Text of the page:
However, the team probably gave up too much in trades for Revere and Young considering that neither has decent plate discipline.

    Overall grade: B

14. Detroit Tigers

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    New faces: RF Torii Hunter.

    Sure, Anibal Sanchez rode a hot streak through September and the postseason, and he's in the prime of his career.

    But an $80 million contract?

    At least the right-hander is consistent (three straight seasons with sub-3.90 ERA and 195-plus IP).

    The Detroit Tigers splurged on Torii Hunter too, though that's more understandable. The corner outfield spots were an area of weakness entering the offseason.

    Overall grade: B

13. San Francisco Giants

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    New faces: RP/SP Chad Gaudin, OF Andres Torres.

    It's tough to deride the San Francisco Giants, even if they overpaid to retain their 2012 heroes. Jeremy Affeldt, Angel Pagan and Marco Scutaro all occupy important roles.

    Gaudin hasn't started an MLB game since 2009, so he's not the ideal swingman for this pitching staff.

    Overall grade: B

12. Cleveland Indians

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    New faces: RP Matt Albers, SP Trevor Bauer, SP Brett Myers, 1B Mark Reynolds, CF Drew Stubbs, RF Nick Swisher.

    Stubbs, a former first-round pick, is running out of time to fix the holes in his swing. In case he does, the Cleveland Indians can retain him through 2015.

    Though Swisher has been so consistent at the plate from year to year, he should be considered the Tribe's riskiest pick-up.

    Health permitting, the enthusiastic outfielder will eat up $14 million in payroll annually for the next five years. Cleveland made a similar commitment to Travis Hafner entering the decline phase of his career, and that didn't work out so well.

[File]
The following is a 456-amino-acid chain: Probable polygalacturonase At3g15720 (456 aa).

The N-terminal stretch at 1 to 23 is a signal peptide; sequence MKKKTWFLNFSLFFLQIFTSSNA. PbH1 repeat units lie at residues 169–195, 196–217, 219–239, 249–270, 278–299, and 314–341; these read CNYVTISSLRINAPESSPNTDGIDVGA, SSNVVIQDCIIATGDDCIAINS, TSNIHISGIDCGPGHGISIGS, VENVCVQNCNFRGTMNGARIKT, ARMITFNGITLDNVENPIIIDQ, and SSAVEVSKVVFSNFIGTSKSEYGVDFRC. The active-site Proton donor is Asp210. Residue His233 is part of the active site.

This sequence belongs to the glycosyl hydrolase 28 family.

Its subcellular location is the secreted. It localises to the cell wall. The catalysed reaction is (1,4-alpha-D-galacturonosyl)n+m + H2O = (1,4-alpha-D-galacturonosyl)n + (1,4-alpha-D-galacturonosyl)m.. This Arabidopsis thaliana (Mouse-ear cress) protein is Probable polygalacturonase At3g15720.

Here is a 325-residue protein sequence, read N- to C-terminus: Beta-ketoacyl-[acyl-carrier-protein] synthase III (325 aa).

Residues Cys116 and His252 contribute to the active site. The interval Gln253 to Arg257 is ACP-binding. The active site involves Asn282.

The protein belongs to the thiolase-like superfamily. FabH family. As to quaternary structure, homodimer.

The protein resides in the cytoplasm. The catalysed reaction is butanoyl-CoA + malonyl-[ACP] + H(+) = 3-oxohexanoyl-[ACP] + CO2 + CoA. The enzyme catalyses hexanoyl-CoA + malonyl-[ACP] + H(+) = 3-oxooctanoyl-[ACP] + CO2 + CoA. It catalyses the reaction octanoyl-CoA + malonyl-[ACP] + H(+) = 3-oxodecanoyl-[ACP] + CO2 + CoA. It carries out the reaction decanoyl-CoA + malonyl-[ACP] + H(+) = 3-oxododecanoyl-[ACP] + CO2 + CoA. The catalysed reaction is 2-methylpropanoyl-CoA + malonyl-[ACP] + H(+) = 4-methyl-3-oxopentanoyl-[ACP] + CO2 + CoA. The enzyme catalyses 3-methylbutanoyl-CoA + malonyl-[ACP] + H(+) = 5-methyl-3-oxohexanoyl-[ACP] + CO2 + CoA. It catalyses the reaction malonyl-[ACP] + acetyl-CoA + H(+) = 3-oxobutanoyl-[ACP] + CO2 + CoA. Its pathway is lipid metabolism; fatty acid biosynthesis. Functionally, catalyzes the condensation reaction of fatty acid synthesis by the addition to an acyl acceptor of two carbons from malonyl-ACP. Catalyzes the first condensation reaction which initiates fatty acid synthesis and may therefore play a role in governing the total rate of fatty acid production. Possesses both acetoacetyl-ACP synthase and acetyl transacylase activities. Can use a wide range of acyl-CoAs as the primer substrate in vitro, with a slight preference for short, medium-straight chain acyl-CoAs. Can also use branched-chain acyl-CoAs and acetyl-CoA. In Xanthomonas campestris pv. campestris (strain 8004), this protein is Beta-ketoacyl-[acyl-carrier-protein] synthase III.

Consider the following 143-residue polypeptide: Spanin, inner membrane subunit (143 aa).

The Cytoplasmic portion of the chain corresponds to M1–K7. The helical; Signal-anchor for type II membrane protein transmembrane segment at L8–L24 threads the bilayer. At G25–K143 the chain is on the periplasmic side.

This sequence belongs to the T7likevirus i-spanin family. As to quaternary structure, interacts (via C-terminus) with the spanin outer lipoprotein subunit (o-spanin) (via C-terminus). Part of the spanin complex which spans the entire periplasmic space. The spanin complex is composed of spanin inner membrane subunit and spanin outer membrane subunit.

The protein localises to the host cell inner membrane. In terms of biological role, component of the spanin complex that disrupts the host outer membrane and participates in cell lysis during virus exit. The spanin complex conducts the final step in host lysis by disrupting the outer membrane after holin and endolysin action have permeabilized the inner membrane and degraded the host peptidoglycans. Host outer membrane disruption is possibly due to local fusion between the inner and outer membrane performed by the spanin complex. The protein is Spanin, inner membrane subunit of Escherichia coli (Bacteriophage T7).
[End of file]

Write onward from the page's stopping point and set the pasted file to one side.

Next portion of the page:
Overall grade: B

11. Tampa Bay Rays

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    New faces: SS Yunel Escobar, RP/SP Roberto Hernandez, 1B James Loney, OF Wil Myers, SP Jake Odorizzi.

    Even if it takes a couple months, newly acquired prospects Myers and Odorizzi will impact the Tampa Bay Rays in 2013. The former provides the franchise with cheap power for at least the next seven seasons.

    Hernandez certainly isn't a dominant long reliever like Wade Davis was. Also, even if Loney bounces back, he won't contribute many extra-base hits.

    Escobar could single-handedly make or break the Rays.

    The hope is that he can mature and maximize his talent. In case that doesn't happen, Tampa Bay can part with him after the season.

    Overall grade: B

10. New York Mets

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    New faces: C John Buck, C Travis d'Arnaud, SP Shaun Marcum.

    Between d'Arnaud and right-hander Noah Syndergaard, the New York Mets were well-compensated for knuckleballer R.A. Dickey. Both have the tools to be standout MLB players.

    David Wright's extension also comes as comforting news.

    Jon Heyman of CBS Sports breaks the news of Marcum's one-year deal. He'll be a suitable stopgap until Syndergaard is ready for the big leagues.

    The only roster weakness left unresolved is the outfield.

    Overall grade: B

9. Boston Red Sox

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    New faces: SP Ryan Dempster, SS Stephen Drew, LF Jonny Gomes, RP Joel Hanrahan, 1B/C Mike Napoli, RP Koji Uehara, RF Shane Victorino.

    All the roster turnover makes you wonder whether the Boston Red Sox will be able to jell with one another.

    Though some of the above free-agent acquisitions were ill-advised, a few make perfect sense.

    Drew is going to serve as a stopgap at shortstop while top Red Sox prospects complete their development. Inking Uehara for just $4.25 million was also a great feat. He has been brilliant as a strike-throwing reliever over the past three seasons.

    Overall grade: B+

8. Atlanta Braves

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    New faces: C Gerald Laird, CF B.J. Upton, LF Justin Upton, RP Jordan Walden.

    In the quest for their first World Series berth of this millennium, the Atlanta Braves signed Laird, who has played in each of the past two. He can fill in adequately should Brian McCann (shoulder) miss Opening Day.

    Walden is under team control through 2016 and is much better than most low-leverage middle relievers.

    B.J.'s durability and athleticism ensures that he'll provide significant value over the length of his long-term deal. At $15 million per year, however, the Braves expect him to develop on-base skills.

    And now, his ultra-talented brother will play alongside him. The acquisition brings Atlanta's lineup to an elite level.

    Overall grade: B+

7. Chicago White Sox